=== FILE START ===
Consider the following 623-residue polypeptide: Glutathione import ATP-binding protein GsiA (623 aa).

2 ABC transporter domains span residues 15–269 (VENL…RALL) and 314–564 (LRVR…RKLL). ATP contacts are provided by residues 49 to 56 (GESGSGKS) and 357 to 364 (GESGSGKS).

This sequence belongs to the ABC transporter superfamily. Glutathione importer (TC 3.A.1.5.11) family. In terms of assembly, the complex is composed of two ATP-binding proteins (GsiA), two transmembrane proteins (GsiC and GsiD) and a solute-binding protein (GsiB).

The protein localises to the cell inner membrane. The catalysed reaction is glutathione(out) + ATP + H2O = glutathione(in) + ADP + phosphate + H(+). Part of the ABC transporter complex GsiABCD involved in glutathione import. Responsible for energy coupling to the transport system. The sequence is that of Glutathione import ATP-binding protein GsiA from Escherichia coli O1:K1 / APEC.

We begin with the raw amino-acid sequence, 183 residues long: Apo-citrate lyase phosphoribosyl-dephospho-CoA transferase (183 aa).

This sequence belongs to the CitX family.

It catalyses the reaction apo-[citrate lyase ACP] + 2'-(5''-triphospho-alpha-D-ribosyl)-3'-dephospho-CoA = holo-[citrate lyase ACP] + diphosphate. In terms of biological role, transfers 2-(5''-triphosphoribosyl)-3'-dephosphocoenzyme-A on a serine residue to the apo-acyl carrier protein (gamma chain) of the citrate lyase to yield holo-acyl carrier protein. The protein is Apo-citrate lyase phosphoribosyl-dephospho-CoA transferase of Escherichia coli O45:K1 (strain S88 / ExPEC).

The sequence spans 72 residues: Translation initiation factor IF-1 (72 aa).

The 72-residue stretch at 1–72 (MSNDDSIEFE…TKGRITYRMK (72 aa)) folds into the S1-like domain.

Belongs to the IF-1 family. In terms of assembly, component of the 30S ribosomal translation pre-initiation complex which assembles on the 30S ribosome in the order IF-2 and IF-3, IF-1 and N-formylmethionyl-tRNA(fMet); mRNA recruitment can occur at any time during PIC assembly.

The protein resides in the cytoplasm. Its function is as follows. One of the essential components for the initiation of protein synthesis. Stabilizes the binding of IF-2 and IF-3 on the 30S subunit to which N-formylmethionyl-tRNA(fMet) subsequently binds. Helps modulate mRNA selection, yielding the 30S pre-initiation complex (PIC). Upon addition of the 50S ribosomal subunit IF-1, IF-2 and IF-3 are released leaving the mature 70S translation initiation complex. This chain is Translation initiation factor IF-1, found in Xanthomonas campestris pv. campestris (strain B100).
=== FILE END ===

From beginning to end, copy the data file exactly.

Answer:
Consider the following 623-residue polypeptide: Glutathione import ATP-binding protein GsiA (623 aa).

2 ABC transporter domains span residues 15–269 (VENL…RALL) and 314–564 (LRVR…RKLL). ATP contacts are provided by residues 49 to 56 (GESGSGKS) and 357 to 364 (GESGSGKS).

This sequence belongs to the ABC transporter superfamily. Glutathione importer (TC 3.A.1.5.11) family. In terms of assembly, the complex is composed of two ATP-binding proteins (GsiA), two transmembrane proteins (GsiC and GsiD) and a solute-binding protein (GsiB).

The protein localises to the cell inner membrane. The catalysed reaction is glutathione(out) + ATP + H2O = glutathione(in) + ADP + phosphate + H(+). Part of the ABC transporter complex GsiABCD involved in glutathione import. Responsible for energy coupling to the transport system. The sequence is that of Glutathione import ATP-binding protein GsiA from Escherichia coli O1:K1 / APEC.

We begin with the raw amino-acid sequence, 183 residues long: Apo-citrate lyase phosphoribosyl-dephospho-CoA transferase (183 aa).

This sequence belongs to the CitX family.

It catalyses the reaction apo-[citrate lyase ACP] + 2'-(5''-triphospho-alpha-D-ribosyl)-3'-dephospho-CoA = holo-[citrate lyase ACP] + diphosphate. In terms of biological role, transfers 2-(5''-triphosphoribosyl)-3'-dephosphocoenzyme-A on a serine residue to the apo-acyl carrier protein (gamma chain) of the citrate lyase to yield holo-acyl carrier protein. The protein is Apo-citrate lyase phosphoribosyl-dephospho-CoA transferase of Escherichia coli O45:K1 (strain S88 / ExPEC).

The sequence spans 72 residues: Translation initiation factor IF-1 (72 aa).

The 72-residue stretch at 1–72 (MSNDDSIEFE…TKGRITYRMK (72 aa)) folds into the S1-like domain.

Belongs to the IF-1 family. In terms of assembly, component of the 30S ribosomal translation pre-initiation complex which assembles on the 30S ribosome in the order IF-2 and IF-3, IF-1 and N-formylmethionyl-tRNA(fMet); mRNA recruitment can occur at any time during PIC assembly.

The protein resides in the cytoplasm. Its function is as follows. One of the essential components for the initiation of protein synthesis. Stabilizes the binding of IF-2 and IF-3 on the 30S subunit to which N-formylmethionyl-tRNA(fMet) subsequently binds. Helps modulate mRNA selection, yielding the 30S pre-initiation complex (PIC). Upon addition of the 50S ribosomal subunit IF-1, IF-2 and IF-3 are released leaving the mature 70S translation initiation complex. This chain is Translation initiation factor IF-1, found in Xanthomonas campestris pv. campestris (strain B100).